At a recent NCUA listening session in Alexandria, Va., representatives from the agency were asked whether investment regulations might be broadened to allow credit unions to purchase Treasury Inflation Protected Securities. Interest in these securities among institutional investors is quite high these days as many view the Fed’s easy money policy as a precursor to future inflation. The TIPS market has some peculiarities that are important to keep in mind as credit unions prepare for this potential expanded authority.
TIPS are essentially regular fixed-rate bonds where the principal amount increases over time in conjunction with the Consumer Price Index. Each TIPS issue has a “reference CPI” based on its original issue date. Comparing today’s CPI with the reference CPI produces an “index ratio” that governs the current principal amount and periodic interest payments. For example, an investor buys $1 million of a five-year TIPS issue where the reference CPI at issuance was 200. (For CPI, the average price level from 1982-1984 equals 100.) At maturity, CPI has increased to 230, making the index ratio 1.15 (230/200) and meaning the investor will receive $1.15 million in principal. Similarly, each periodic interest payment is a function of the coupon rate, the original principal amount and the index ratio at the time of the interest calculation, meaning coupon payments will generally increase over time in conjunction with CPI gains.
One great benefit of an active TIPS market is that investors can readily gauge the market’s inflation expectations. By comparing the yield on a TIPS issue to the yield on a regular Treasury bond with the same maturity, one can infer the implied inflation rate over the life of the bond. For example, the current five-year TIPS issue maturing on April 15, 2017, has a yield around negative 1.05%. A Treasury bond with a similar maturity, the April 2017 five-year note yields 0.75%. The difference between these two yields, 1.80%, is the “break even” inflation rate for the five-year TIPS. If inflation runs above 1.80% over the next five years, the realized yield on the TIPS will exceed that of the regular bond. If inflation is less than 1.80% over this period, an investor would have been better off buying the regular bond.
TIPS bonds are generally viewed as carrying less interest rate risk than regular bonds. If the yield on 10-year Treasuries rose by 1%, the yield on 10-year TIPS would generally rise less. An overall increase in interest rates is typically explained by improved economic sentiment, and a vibrant economy leads to heightened inflation expectations. Logically, higher inflation benefits TIPS, so the lower prices caused by the overall increase in rates are partially offset by the higher anticipated inflation. A good rule of thumb is to assume a “yield beta” of 50%–if regular bonds see their yields increase by 1%, the yield on the TIPS would rise by just 0.50%–but this beta changes over time and varies through the economic cycle. One implication of a 50% yield beta is that the effective duration of a TIPS bond is half that of a regular bond, so a 10-year TIPS has roughly the interest rate risk of a five-year bond.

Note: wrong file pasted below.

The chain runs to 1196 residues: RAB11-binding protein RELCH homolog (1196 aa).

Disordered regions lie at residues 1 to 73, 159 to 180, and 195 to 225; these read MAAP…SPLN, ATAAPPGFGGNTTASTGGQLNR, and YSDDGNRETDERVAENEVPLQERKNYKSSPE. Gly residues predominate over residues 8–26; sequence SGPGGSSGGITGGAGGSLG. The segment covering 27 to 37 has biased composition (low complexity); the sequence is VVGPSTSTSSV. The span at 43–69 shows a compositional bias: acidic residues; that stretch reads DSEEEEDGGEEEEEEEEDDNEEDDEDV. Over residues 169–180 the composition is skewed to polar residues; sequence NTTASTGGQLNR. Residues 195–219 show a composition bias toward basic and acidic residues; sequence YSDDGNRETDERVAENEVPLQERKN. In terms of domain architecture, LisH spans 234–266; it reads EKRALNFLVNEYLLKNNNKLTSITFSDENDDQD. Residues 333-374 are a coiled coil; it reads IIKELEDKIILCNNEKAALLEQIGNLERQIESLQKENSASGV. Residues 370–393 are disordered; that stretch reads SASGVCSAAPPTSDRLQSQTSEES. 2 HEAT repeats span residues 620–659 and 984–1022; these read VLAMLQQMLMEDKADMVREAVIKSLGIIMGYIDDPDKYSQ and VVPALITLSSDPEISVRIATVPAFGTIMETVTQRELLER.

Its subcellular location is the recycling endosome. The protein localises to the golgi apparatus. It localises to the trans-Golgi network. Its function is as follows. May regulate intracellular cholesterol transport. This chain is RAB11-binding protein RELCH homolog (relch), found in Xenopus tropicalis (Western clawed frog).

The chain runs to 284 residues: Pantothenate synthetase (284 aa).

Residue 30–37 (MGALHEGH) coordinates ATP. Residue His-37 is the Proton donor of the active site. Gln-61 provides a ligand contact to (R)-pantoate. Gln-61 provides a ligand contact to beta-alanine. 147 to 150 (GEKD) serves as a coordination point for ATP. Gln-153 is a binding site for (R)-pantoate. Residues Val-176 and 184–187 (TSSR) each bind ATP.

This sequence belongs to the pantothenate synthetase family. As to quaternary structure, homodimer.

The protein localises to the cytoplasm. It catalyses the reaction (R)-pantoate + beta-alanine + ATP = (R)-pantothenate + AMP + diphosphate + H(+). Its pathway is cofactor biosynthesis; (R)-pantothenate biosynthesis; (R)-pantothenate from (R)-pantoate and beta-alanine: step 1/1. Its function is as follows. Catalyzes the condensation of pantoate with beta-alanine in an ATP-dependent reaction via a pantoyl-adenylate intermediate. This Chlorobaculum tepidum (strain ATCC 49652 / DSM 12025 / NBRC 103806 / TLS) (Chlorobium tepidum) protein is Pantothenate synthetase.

If the NCUA makes TIPS a permissible investment, it is unlikely that credit unions will flock into this sector. Even though they offer some upside potential, TIPS are still Treasury credits, and most credit unions investing in five-year bullets will prefer the yield enhancement available from insured CDs, agency bonds or even taxable municipal bonds. We’re a lot more comfortable as an industry assessing credit risk than forecasting inflation. Many credit unions might find some of the quirky aspects of TIPS, such as negative yields and extra accounting entries for the inflation accretion, to be a hard sell to board members.
A small investment allocation to TIPS could make sense as a diversification strategy, but putting too many eggs in this basket might complicate an institution’s asset-liability management. Unlike large TIPS buyers, such as pension funds, we don’t have inflation-indexed liabilities on the balance sheet, so we don’t have a compelling need for assets that track the inflation rate. In fact, given the strong correlation between inflation and interest rates, CUs should eventually perform better with moderately higher inflation. TIPS can actually add to the downside risk of lower rates. We recently observed the ugly side of TIPS in late 2008 when energy prices plummeted.
Still, TIPS will be an intriguing possibility to some institutions. Before leaping in to this market, a credit union needs to understand what conditions would make the trade successful, have the required accounting processes in place to track the investments and educate stakeholders on the downside risk to these bonds.
Andrew McGeorge is vice president-finance at Service Credit Union, Portsmouth, N.H.
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